I've been getting a lot of questions about the recent tax changes and how they will affect our local South Bay real estate market, so here are my two cents on the subject after considerable research and experience on the subject. For starters, if you'd like to learn about the entirety of the tax law, here are my favorite articles for an overview: www.bloomberg.com and www.nytimes.com.
The way I see it with regards to our local South Bay real estate market, we're going to be getting some direct effects, but also some indirect effects from the law. Let's start with the direct effects:
Mortgage Interest Deduction - Currently deductible mortgage interest is capped to loan amounts of $1 million. That will now be limited to loans of $750,000 or less. Since we have high home values here in the South Bay, this will have a much larger effect on us than it will in many parts of the country. For example, if you're buying a home for $1.5M with a 4% APR mortgage loan, then you will be able to deduct $250k less of the mortgage interest than before. At 4% APR, that mortgage interest comes out to $10,000, and if you pay 33% taxes, then that comes out to $3,333 more that you'll be paying in taxes every year. Also, home equity loan interest is no longer deductible for anyone.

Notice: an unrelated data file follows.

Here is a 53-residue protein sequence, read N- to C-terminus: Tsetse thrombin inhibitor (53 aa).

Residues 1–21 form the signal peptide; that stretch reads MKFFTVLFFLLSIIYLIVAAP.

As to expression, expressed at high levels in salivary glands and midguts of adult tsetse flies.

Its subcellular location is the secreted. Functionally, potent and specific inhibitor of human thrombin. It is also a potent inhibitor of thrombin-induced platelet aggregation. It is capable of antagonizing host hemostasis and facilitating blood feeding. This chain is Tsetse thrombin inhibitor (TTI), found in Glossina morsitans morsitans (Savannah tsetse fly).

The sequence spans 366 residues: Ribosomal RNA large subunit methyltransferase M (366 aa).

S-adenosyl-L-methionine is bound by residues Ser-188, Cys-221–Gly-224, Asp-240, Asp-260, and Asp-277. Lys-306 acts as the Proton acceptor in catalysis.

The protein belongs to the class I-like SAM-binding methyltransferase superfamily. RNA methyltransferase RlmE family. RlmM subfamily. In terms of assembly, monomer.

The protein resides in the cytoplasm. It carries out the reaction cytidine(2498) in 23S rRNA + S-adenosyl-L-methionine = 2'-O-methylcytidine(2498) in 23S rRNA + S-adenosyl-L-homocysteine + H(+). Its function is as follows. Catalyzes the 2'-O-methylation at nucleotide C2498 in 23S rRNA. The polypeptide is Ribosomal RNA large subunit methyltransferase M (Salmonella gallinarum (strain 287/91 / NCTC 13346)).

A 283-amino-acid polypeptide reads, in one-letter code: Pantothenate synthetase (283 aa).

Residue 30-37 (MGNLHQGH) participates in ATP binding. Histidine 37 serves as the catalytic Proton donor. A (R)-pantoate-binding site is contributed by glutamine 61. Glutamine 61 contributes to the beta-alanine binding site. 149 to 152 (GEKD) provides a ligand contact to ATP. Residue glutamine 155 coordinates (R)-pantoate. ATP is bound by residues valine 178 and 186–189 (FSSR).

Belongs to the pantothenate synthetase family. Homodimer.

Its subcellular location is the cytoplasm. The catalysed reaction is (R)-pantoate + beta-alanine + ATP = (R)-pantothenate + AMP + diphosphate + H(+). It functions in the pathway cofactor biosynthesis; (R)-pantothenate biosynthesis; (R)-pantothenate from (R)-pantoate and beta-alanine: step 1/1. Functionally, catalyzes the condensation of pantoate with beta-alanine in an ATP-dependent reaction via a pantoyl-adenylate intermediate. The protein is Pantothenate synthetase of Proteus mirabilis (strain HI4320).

State and Local Tax Deductions - Previously, you could deduct the amount you paid for state and local income taxes, including property taxes. You may now deduct only up to $10,000 total for all combined. Consider this: If you buy a $1.5M home, your property taxes alone will be assessed at $15,000 for the initial year. Even without taking state income tax into account, you'll already be paying more in taxes. When the state income tax is added it is even more substantial.
Indirect Effects - while the changes above are what most real estate folks are talking about, I'm not so sure that in the end the indirect effects may not have a greater effect. Relocating expenses, alimony, tax preparation expenses, losses for most fires and floods, and some investment fees are all no longer tax deductible. Also, taxpayers will more quickly find themselves in higher marginal tax brackets due to the change to chained CPI.
Also, because the individual mandate has been removed, most insurers are predicting a sharp rise in health insurance premiums.
Lastly, and not actually related to this, recently China announced that they were going to stop purchasing US debt. [and here is a great article on the subject: bloomberg.com] while this may indeed have been a political ruse, this -- along with a red hot stock market -- have caused mortgage interest rates to rise.
Analysis - I find it hard to believe that all of these combined won't have a noticeable effect on South Bay home prices. Fortunately, however, we're starting from a red hot market these last few years. I think this will put pressure to return to a more balanced market here in CA, which could be a relatively good thing for some people - especially for first time homebuyers. However, I'll be keeping my eye on interest rates; if they go up above 4.5% or even 5% (does anyone even remember those days) then we'll definitely have cause for greater concern.
I hope this info helps, and feel free to contact me if you have further questions or insights. -- Ed Marill
Further reading and source material: abc7.com, forbes.com, mercurynews.com, mansionglobal.com, ocregister.com, manatt.com, cnbc.com, businessinsider.com